Injuries Sustained During Organized Sports
It is amazing to see how much the safety equipment used in organized sports — at all levels — has developed and evolved over the decades. When football was first organized as a professional sport in the United States, the helmets used were little more than leather hats. Now they are highly-developed marvels of modern engineering. Unfortunately, injuries are still common despite the use of advanced safety equipment. What’s more, players often face a variety of legal barriers when attempting to recover compensation for on-the-field injuries. Nevertheless, in some situations, organizers and venue owners may be liable for avoidable injuries.
Participants in organized sports face a number of obstacles when seeking civil compensation:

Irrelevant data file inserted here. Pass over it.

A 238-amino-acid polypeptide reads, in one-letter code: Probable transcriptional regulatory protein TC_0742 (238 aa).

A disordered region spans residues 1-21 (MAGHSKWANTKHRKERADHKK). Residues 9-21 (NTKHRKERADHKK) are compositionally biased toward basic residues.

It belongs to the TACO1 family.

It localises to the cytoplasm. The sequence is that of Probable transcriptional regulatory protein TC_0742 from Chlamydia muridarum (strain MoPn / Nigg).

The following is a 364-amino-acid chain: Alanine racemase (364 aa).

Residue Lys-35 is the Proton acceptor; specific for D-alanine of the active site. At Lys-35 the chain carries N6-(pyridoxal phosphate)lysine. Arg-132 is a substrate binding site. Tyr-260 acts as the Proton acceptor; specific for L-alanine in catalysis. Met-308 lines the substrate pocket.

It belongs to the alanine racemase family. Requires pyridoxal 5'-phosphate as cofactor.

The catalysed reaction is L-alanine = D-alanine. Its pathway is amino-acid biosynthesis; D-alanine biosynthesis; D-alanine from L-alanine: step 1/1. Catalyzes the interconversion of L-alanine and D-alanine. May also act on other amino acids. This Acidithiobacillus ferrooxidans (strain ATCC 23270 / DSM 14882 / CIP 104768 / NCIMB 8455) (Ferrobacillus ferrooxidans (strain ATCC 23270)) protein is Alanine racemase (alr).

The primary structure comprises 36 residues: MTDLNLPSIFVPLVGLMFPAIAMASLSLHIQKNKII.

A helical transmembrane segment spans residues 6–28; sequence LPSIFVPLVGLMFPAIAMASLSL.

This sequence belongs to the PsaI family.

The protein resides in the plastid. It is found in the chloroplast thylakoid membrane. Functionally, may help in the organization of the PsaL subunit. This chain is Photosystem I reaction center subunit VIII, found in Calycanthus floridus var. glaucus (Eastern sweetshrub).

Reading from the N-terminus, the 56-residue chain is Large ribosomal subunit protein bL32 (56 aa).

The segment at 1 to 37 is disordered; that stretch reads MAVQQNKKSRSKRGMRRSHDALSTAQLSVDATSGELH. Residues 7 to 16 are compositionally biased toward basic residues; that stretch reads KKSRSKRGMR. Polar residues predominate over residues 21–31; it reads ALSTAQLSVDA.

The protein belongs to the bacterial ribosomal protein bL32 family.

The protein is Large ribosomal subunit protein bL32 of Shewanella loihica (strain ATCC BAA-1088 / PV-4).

- Because the risks of participating in contact sports are open and obvious, players are often held to have assumed the risk by agreeing to participate. This can hold true for both amateur and professional sports.
- While we often do not think of them as such, professional athletes are legally employees, usually of the team for which they play, and are therefore subject to state workers’ compensation laws that preclude personal injury suits against employers.
In the case of amateur players such as high school and college athletes, organizers are still liable for acts of negligence. This can include improper facilities maintenance, pushing athletes too hard or providing negligent care after an injury or illness occurs. This was the case in 2012 for a Florida teen who died of heatstroke after being pushed too hard during drills.
While sports injuries are in many cases considered an inherent risk of the game, there are circumstances under which they could have been avoided had organizers, coaches or other officials acted with reasonable prudence. In these cases, a Fort Lauderdale personal injury attorney may be able to help injured athletes recover the compensation they need to be made whole.